To read more Behind The Grooves, go to http://behindthegrooves.tumblr.com.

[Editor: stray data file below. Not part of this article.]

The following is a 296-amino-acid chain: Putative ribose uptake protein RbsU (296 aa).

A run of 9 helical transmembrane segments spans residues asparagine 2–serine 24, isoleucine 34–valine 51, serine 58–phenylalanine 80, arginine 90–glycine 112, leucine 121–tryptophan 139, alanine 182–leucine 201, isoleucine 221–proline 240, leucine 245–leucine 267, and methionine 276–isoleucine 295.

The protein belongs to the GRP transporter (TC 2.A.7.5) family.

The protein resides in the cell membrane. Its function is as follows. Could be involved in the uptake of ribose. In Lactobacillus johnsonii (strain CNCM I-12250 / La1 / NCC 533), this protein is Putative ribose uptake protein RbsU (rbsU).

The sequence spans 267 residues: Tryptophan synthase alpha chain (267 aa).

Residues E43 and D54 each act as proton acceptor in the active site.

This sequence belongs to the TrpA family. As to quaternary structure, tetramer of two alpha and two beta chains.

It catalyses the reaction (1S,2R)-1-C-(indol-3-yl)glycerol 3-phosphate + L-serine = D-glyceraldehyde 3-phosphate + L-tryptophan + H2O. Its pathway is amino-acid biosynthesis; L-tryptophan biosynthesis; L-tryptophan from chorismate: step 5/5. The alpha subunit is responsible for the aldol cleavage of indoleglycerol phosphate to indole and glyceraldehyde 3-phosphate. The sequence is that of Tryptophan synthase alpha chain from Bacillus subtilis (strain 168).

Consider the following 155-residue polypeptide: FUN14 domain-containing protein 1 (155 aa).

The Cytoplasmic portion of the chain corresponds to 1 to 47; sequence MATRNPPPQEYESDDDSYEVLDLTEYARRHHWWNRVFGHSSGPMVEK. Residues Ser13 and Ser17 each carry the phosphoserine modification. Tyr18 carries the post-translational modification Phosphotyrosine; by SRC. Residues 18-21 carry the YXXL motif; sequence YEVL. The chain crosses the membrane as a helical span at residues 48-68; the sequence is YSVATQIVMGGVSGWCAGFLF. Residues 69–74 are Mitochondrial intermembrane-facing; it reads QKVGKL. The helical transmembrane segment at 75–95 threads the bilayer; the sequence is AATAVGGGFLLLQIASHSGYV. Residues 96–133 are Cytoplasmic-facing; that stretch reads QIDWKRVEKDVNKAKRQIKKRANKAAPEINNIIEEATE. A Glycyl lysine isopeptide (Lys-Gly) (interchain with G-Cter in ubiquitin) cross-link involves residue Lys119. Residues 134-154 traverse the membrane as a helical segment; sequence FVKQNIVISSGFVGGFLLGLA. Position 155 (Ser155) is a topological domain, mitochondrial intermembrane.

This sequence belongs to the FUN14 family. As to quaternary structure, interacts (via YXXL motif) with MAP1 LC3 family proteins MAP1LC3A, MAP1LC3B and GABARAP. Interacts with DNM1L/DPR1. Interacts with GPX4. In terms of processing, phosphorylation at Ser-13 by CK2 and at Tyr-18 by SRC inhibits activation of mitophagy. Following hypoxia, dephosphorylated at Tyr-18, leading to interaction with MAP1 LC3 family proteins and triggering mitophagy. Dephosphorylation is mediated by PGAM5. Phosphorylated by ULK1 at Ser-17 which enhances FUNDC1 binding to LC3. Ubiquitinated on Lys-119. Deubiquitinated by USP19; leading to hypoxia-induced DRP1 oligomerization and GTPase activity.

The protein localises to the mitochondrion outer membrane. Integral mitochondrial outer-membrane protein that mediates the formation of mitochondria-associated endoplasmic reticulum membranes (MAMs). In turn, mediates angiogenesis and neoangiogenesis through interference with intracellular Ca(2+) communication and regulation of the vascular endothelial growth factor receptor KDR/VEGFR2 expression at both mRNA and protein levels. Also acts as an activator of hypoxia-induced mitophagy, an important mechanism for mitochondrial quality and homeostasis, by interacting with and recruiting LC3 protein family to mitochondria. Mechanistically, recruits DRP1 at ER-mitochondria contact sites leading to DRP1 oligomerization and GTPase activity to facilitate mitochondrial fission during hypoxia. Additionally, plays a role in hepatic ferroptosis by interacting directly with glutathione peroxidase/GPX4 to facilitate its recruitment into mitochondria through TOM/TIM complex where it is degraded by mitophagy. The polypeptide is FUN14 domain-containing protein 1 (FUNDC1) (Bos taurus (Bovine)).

On this day in music history: January 20, 1964Meet The Beatles!, the second US album by The Beatles is released. Produced by George Martin, it is recorded at Abbey Road Studios in London from February 11 - October 23, 1963. Just after release of "I Want To Hold Your Hand," Capitol Records will quickly leap into action, rushing out the band's second US full-length LP, just ten days after Vee Jay Records releases Introducing... The Beatles. The twelve-track album consists nine songs from the band's second UK LP With The Beatles with "You Really Got a Hold On Me," "Devil in Her Heart," "Money (That's What I Want)," "Please Mister Postman," and "Roll Over Beethoven" removed and replaced with "I Want To Hold Your Hand" (#1 Pop), "I Saw Her Standing There" (#14 Pop), and "This Boy." The versions of "I Want To Hold Your Hand" and "This Boy" featured on the stereo pressing of the album will be presented in re-channeled "Duophonic" stereo, since no true stereo mixes had been made for either song. Both had been released as a stand alone single in the UK in mono only. The stereo mix of "I Saw Her Standing There" featured on the album differs from the one included on the Vee Jay Introducing...and the UK Please Please Me album. Capitol will also use the same cover photo (taken by photographer Robert Freeman), used for the With The Beatles album cover. Original mono and stereo copies of the album will be distinguished by the graphics on the front cover. Mono pressings (T-2047) will feature the band's name printed in tan or brown ink, with the stereo copies (ST-2047) featuring the "Capitol Full Dimensional Stereo" banner on the top, with the band's name also printed in tan or brown ink, with later copies using olive green ink. In spite of being a consistent seller over the years, Meet The Beatles will be deleted by Capitol (along with their other US compiled LP's) in 1987, when the band's original UK albums are issued in their place. The album will make its CD debut in November of 2004, when it is released as part of the box set The Capitol Albums, Volume 1. To commemorate the fiftieth anniversary of The Beatles arrival in the US, it will be reissued again as of the thirteen disc CD box set The U.S. Albums on January 21, 2014Meet The Beatles will spend 11 weeks at #1 on the Billboard Top 200, and is certified 5x Platinum in the US by the RIAA.